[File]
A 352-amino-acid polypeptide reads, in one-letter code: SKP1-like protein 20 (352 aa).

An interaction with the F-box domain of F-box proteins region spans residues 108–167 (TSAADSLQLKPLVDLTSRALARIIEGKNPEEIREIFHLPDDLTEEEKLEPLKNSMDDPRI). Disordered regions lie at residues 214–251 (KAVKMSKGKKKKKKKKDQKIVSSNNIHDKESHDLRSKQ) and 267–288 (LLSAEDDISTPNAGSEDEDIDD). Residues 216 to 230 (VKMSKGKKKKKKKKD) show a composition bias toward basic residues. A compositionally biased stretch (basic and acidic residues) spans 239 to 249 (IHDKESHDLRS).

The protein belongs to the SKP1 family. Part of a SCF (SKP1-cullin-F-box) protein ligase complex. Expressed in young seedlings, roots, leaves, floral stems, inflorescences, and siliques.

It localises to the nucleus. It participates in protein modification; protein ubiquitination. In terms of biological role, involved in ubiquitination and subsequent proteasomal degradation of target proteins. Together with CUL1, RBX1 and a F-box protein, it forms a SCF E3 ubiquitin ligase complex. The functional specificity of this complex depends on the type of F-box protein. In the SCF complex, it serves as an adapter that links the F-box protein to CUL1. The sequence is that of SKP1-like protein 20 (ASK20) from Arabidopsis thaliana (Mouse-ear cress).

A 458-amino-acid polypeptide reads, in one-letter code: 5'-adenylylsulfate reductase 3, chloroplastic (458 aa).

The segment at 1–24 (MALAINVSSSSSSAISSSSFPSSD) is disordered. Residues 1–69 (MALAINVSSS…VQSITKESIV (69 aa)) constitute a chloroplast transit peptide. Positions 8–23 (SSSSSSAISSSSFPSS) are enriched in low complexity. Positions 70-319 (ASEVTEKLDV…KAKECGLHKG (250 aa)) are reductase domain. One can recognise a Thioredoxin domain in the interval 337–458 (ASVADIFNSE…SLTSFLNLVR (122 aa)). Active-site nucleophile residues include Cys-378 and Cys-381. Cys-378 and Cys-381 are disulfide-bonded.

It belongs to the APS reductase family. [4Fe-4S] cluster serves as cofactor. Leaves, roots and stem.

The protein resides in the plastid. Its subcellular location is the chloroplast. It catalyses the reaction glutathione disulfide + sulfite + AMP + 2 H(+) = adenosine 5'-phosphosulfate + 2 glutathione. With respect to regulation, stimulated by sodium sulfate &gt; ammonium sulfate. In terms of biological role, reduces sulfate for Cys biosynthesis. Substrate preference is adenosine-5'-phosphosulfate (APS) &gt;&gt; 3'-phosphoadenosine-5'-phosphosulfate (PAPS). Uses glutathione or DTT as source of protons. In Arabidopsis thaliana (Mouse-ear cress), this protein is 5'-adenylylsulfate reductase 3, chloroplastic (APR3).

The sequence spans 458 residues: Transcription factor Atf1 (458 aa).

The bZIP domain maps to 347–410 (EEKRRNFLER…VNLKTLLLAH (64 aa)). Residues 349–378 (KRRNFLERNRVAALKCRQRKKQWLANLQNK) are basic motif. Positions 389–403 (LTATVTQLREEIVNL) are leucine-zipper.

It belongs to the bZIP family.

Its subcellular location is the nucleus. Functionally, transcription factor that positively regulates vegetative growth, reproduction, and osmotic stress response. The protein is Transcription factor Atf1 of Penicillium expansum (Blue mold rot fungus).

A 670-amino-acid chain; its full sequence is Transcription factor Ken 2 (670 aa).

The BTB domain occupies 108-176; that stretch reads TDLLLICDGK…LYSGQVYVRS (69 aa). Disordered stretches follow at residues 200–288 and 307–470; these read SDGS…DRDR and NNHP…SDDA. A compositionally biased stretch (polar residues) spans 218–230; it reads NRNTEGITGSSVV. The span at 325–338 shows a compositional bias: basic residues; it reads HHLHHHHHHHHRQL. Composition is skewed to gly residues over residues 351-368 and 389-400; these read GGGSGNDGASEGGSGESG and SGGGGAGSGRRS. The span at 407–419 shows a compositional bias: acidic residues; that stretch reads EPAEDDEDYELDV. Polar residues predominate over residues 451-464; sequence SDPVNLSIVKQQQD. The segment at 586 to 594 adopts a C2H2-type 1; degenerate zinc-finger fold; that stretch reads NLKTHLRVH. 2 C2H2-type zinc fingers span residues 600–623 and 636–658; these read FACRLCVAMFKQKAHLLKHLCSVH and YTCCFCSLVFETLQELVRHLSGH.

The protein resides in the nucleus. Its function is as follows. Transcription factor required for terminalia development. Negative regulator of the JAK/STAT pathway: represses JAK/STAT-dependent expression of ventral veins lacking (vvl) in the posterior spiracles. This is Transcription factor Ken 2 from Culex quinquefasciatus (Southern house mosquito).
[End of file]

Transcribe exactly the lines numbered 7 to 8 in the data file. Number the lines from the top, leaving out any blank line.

It belongs to the APS reductase family. [4Fe-4S] cluster serves as cofactor. Leaves, roots and stem.

The protein resides in the plastid. Its subcellular location is the chloroplast. It catalyses the reaction glutathione disulfide + sulfite + AMP + 2 H(+) = adenosine 5'-phosphosulfate + 2 glutathione. With respect to regulation, stimulated by sodium sulfate &gt; ammonium sulfate. In terms of biological role, reduces sulfate for Cys biosynthesis. Substrate preference is adenosine-5'-phosphosulfate (APS) &gt;&gt; 3'-phosphoadenosine-5'-phosphosulfate (PAPS). Uses glutathione or DTT as source of protons. In Arabidopsis thaliana (Mouse-ear cress), this protein is 5'-adenylylsulfate reductase 3, chloroplastic (APR3).